top of page
  • catgiraldoauthor

Preptober Week One - Dark Cabaret and Spooky Season

Happy spooky season, witchlings! We're one week into October, the month of Nanowrimo prep, pumpkin everything, wearing costumes whenever you damn well please, early voting, denouncing the man the US of A likes to celebrate for discovering land that already belonged to people, celebrating Indigenous Peoples' Day and continuing to diversify and decolonize our bookshelves.

In my last post, I shared the daily Nano planning calendar that I am using for Nanowrimo prep this year. Are any of you following along, or are you pantsers like most of my local Nano crew? Both are valid, and anything that gets you putting your ideas down on the medium of your choice is great. Personally, the idea of pantsing gives me a cold chill down my spine--and not the good kind that means I might finally be meeting the vampire mate of my dreams.

So far, I have announced my project on, chosen an idea and set up a Pinterest board for saving story inspiration, and decided to use a combination of Save the Cat Writes a Novel and Romancing the Beat to help with story structure.

Today, I want to talk about one of my favorite things: OUTLINING TOOLS! I've said it before, outlining might be my favorite part of the entire writing process. There's no pressure to find the right words, balance dialogue with exposition, understand character voice, or worry about transitions. It's just about putting ideas raw on a page without worrying about making them pretty from the start. Personally, I like outlining by hand. I retain things better when I physically write them out, and it's a good excuse to use the stationary, stickers, colored pens, and all of my favorite journaling supplies.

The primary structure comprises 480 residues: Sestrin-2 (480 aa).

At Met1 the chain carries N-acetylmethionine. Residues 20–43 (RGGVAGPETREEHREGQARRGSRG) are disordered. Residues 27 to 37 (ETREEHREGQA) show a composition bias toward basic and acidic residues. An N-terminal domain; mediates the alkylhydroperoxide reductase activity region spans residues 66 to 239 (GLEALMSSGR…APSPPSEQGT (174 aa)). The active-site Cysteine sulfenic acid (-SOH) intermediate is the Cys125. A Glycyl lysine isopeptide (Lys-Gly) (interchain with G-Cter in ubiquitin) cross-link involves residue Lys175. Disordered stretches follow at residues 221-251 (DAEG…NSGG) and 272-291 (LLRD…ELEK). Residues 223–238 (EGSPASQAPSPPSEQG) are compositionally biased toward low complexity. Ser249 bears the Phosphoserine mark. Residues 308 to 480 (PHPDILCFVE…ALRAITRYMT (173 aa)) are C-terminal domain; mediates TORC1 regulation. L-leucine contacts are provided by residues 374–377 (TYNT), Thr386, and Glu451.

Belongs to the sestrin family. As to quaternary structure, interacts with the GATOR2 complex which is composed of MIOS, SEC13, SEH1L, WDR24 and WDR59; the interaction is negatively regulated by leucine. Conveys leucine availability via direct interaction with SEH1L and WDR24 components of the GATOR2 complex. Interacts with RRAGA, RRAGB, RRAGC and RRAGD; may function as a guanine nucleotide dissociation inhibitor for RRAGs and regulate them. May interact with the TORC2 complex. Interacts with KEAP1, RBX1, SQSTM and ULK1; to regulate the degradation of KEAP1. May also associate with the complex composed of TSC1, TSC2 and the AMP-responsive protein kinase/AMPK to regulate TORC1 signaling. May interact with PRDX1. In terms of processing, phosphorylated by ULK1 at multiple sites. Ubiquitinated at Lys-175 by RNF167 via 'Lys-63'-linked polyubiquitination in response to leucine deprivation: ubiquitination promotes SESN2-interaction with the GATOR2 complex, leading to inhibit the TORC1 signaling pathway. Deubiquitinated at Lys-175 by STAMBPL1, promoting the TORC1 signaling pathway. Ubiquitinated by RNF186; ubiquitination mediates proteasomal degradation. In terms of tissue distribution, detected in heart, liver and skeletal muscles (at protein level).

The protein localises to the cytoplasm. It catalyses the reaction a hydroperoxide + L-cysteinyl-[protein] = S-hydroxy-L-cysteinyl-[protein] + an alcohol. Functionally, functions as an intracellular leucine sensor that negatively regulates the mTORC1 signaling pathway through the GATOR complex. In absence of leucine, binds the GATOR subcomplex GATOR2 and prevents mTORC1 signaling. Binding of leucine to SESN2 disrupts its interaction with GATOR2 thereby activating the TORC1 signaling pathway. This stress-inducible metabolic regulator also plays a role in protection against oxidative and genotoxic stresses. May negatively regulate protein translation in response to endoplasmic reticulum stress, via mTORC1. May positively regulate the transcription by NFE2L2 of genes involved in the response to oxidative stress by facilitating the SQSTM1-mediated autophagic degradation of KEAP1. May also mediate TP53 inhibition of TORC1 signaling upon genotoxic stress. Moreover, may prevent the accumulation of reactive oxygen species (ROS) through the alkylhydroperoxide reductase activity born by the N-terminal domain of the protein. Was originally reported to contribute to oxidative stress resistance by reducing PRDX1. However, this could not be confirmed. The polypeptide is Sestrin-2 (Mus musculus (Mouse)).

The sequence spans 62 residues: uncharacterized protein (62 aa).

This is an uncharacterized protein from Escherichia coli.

I do all of my outlining in Happy Planners that I pick up on clearance once their outdated. If I can find a cover that gives me story vibes or has a nice quote, I'll use that one. Otherwise, I just decorate it with stickers. Once I have the basic story idea, I usually do a bit of character work before ever attempting the synopsis.

My Outlining Process, with Tools

  • Story Idea: this can be really basic at this point. My first story idea came from listening to a beloved song and imagining how it would change if it were the story of cursed paranormal lovers. My current story idea just came from me trying to make up the most ridiculous idea possible when explaining the only way to make me enjoy a "second chance romance" trope.

  • Quick Reference Character Guide: I use the "Monthly Layout" pages in the Happy Planner and fill in each square with one character so that I have all of my characters in one layout with a few key pieces of info while I'm writing. This includes name, fan cast / face claim, age, and one or two defining characteristics depending on what is important in the story.

  • Quick Reference Setting Sheet: I use another "Monthly Layout" page. I use the notes section in the margin to describe the basics of my setting (i.e. contemporary city or fantasy kingdom), and then I fill in one square with each of the major locations that I am planning to include. If your worldbuilding is smaller, this can definitely be done in a weekly spread instead, but I like having this be a tabbed / divider page.